The Guapísima Effect

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Written by  July 9, 2017

"Guapa" is more than just a catcall on the street; it's praise for a lifestyle.

"Hola guapa!"

"Ay, gua quapa."

"Guapi."

"Mira, guapa..."

"Guapísima!"

Don't worry, don't be alarmed. It's probably just coming from the abuela (grandmother) across the street.

When the phrase “beauty standards” are thrown out there, the immediate reaction is women: face, body, weight, complexion, size. Every culture has their own standards for what is beautiful, and Spanish culture is famous for not keeping quiet about what they find attractive. Though it's crucial to distinguish between Spanish society and culture and Latin society and culture, the word "guapa” ("beautiful") can be heard reverberating throughout many countries.

Though the male gaze and subjection of women to ideals may immediately be associated with the word, in Spanish society, it is virtually genderless and just plain fact; Spaniards live in a "guapa" world. When surrounded by such natural and constructed beauty, don’t you yourself want to be beautiful? A piece of work to reflect the artistry of every corner?

When surrounded by such natural and constructed beauty, don’t you yourself want to be beautiful?

Yes, occasionally men will call out "guapa" while you are simply taking out the trash or running for the bus (when the last thing on your mind is the way your face looks). But step into the supermarket and watch grown men hold each other’s face while gutturally and lyrically greeting each other with the word: "Oye, Guapo!" Walk into the plaza, and watch parents and children interchange the word in a game-like manner. Gaze upon the comments section of any Facebook photo and try to count the number of times the words "guapa," "guapi," or "guapísima" are used.

Go a little deeper and notice the young couple in the park, the old couple in the park, any couple in the park, and you're bound to be subjected to a PDA. Showing emotion—the raw want—is guapa. On a blistering hot not-quite-summer-day, go for a swim in a public pool, and find at least half the women nude from the top up. Breasts and cellulite are guapa.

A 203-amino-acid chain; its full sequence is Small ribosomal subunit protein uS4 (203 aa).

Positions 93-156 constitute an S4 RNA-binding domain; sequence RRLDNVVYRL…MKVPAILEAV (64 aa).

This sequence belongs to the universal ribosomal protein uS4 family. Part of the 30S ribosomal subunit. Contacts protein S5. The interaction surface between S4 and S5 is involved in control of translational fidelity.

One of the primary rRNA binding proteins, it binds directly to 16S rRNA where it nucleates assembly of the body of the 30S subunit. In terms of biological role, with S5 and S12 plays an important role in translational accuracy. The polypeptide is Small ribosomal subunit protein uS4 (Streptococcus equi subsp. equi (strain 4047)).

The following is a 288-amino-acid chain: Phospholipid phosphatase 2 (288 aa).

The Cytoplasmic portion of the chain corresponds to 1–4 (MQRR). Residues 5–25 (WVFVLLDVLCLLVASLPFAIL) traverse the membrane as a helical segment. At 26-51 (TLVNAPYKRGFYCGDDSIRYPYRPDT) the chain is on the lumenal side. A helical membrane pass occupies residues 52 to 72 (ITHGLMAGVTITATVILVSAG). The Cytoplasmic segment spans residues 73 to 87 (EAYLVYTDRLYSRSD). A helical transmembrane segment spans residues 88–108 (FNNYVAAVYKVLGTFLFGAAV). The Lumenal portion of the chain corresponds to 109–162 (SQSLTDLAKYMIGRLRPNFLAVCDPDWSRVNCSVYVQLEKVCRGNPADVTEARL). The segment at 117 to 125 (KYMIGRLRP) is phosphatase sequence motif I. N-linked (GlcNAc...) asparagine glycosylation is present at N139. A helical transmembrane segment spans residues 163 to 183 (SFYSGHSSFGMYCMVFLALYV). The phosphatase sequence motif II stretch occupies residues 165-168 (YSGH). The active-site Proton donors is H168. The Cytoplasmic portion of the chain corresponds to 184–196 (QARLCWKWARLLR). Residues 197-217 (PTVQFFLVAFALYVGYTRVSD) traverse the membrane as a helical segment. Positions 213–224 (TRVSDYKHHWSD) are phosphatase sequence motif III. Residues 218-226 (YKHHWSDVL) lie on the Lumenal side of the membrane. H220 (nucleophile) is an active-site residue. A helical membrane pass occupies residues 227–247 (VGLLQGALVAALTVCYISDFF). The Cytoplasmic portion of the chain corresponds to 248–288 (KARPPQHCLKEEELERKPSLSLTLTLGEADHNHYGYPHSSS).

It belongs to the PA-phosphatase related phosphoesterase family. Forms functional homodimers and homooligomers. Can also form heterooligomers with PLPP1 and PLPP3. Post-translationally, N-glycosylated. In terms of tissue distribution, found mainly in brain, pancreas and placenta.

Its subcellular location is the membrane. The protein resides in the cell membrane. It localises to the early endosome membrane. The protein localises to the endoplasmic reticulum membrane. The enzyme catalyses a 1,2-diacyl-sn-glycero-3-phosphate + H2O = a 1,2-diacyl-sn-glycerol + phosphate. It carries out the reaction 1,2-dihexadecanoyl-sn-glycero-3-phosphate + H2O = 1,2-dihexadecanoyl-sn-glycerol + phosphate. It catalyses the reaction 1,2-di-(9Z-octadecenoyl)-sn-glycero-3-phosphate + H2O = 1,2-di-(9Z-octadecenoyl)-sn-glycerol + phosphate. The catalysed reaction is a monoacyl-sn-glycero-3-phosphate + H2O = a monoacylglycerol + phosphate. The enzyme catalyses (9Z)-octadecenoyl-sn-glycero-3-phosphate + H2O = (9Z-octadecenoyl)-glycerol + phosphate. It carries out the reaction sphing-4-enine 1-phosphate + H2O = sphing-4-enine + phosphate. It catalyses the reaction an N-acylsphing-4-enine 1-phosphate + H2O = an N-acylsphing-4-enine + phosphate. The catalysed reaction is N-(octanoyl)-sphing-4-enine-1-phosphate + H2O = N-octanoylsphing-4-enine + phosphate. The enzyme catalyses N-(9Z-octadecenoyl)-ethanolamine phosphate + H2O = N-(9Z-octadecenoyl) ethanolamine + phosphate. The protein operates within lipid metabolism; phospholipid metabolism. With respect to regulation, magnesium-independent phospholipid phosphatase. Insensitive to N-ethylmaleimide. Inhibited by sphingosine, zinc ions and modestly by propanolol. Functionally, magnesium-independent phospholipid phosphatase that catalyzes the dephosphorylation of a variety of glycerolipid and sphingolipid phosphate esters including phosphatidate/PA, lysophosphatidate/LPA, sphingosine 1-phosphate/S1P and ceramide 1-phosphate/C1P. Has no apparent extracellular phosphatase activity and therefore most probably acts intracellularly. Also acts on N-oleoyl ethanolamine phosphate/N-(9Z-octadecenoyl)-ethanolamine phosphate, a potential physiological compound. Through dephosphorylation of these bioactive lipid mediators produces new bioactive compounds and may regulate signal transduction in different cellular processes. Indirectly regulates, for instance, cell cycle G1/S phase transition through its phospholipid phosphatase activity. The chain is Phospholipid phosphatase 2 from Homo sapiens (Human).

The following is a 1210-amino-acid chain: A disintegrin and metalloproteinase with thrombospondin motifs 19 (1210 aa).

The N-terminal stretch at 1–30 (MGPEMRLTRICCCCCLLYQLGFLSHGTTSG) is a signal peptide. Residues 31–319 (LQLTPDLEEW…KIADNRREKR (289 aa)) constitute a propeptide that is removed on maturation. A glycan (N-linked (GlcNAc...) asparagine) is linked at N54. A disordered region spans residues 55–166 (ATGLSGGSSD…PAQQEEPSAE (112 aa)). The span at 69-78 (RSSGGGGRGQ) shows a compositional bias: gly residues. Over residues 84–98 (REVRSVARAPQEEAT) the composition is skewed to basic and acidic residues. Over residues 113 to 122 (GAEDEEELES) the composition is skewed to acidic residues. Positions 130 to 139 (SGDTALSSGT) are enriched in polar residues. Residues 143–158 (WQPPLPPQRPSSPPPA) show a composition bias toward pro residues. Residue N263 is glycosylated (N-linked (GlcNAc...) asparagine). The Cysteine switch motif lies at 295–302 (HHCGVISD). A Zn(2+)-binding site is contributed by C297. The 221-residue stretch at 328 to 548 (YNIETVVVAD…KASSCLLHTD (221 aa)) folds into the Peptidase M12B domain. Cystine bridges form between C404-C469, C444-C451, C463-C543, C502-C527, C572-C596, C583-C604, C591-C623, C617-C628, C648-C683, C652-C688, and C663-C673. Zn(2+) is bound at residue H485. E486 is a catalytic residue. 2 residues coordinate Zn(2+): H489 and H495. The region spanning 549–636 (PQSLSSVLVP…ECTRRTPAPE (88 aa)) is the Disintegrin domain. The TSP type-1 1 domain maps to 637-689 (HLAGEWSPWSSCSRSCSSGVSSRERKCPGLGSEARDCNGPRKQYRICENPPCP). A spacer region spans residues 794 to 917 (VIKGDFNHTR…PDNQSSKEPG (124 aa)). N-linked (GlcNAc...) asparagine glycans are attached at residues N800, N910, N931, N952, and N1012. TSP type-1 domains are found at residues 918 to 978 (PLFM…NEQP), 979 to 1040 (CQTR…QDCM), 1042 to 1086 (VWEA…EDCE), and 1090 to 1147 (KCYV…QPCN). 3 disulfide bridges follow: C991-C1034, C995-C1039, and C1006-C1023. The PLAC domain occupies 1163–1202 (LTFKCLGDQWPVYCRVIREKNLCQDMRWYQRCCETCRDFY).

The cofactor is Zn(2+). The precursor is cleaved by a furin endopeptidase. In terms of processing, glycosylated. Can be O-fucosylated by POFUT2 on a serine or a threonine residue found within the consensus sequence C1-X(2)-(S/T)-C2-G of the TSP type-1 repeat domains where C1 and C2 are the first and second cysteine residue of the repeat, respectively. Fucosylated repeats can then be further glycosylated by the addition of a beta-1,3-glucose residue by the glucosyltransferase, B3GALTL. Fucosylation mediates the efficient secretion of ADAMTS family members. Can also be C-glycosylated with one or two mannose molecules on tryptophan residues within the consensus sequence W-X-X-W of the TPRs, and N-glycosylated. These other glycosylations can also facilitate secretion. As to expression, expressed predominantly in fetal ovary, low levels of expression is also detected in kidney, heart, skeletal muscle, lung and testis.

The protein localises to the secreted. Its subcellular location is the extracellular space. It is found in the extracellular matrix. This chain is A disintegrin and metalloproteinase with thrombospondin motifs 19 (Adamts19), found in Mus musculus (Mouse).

Last but not least, wander into the Chueca neighbourhood of Madrid, the “gay neighbourhood,” where the act of being itself is guapa. In 2005, Spain was one of the first nations to legalize gay marriage and such openness has extended upon their standards of beauty. This past June, Madrid was the host of EuroPride (or WorldPride) 2017, an event marking 40 years of LGBTQ activism in the country. During the festivities, and the grand finale, the parade, drag queens could be seen dancing next to families with small children. To "viva la vida" in any way, is simply guapi.

I personally loved being greeted throughout the day as "guapi" by people who I didn’t know, by strangers. Even if that stranger was the man holding the door for me with his wife visibly next to him. Calling people beautiful at first sight is a strong, but perhaps an effective way to bridge a gap between strangers, especially international strangers. An instant connection is formed, where yes, you feel immediate acceptance because a certain beauty is confirmed. However, it is more of a welcome—a hello—to a beautiful, confident lifestyle.

Foreigners may not be used to this. They may take it as scrutiny of their outward appearance or of subjection to beauty standards which conform to a sole idea of beauty. The Spaniards do like to believe that they are beautiful people, however, it's more. It's revelling in the good life and in love for one another. It's Chueca, it's cute dog outfits; it's men admiring and tenderly touching each other; it's argumentative; it's pride and it's acceptance.

We all know beauty is not enough, but guapa certainly is satisfying.

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Audrey Ardanaz

Audrey Ardanaz is a Spanglish-American lover of words, public transportation, and children with chubby cheeks. She is currently receiving her masters in Bilingual and Multicultural Education while living and writing in Spain.

Website: www.instagram.com/anardanaz

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